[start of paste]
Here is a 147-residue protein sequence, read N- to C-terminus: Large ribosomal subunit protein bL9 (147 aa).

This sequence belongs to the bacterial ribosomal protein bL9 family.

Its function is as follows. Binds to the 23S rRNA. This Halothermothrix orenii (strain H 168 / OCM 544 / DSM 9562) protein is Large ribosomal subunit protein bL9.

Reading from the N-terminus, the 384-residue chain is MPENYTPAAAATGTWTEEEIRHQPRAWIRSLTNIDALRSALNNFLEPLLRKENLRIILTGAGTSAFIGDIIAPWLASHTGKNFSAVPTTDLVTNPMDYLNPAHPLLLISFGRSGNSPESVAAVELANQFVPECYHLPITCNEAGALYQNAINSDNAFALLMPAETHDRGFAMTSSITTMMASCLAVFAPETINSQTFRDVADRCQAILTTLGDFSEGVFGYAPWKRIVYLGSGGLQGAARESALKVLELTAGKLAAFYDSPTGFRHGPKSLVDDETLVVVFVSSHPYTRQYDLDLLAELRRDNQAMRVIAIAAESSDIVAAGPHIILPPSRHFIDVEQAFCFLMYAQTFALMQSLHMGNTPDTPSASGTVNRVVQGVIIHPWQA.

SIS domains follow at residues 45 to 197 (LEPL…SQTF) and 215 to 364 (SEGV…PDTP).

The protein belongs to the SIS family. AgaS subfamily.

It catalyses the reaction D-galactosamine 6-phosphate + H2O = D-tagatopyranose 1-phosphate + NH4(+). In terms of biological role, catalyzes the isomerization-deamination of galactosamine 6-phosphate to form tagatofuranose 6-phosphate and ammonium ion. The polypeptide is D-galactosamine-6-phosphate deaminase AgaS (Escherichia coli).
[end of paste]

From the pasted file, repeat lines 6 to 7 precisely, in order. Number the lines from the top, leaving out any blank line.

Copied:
The protein belongs to the SIS family. AgaS subfamily.

It catalyses the reaction D-galactosamine 6-phosphate + H2O = D-tagatopyranose 1-phosphate + NH4(+). In terms of biological role, catalyzes the isomerization-deamination of galactosamine 6-phosphate to form tagatofuranose 6-phosphate and ammonium ion. The polypeptide is D-galactosamine-6-phosphate deaminase AgaS (Escherichia coli).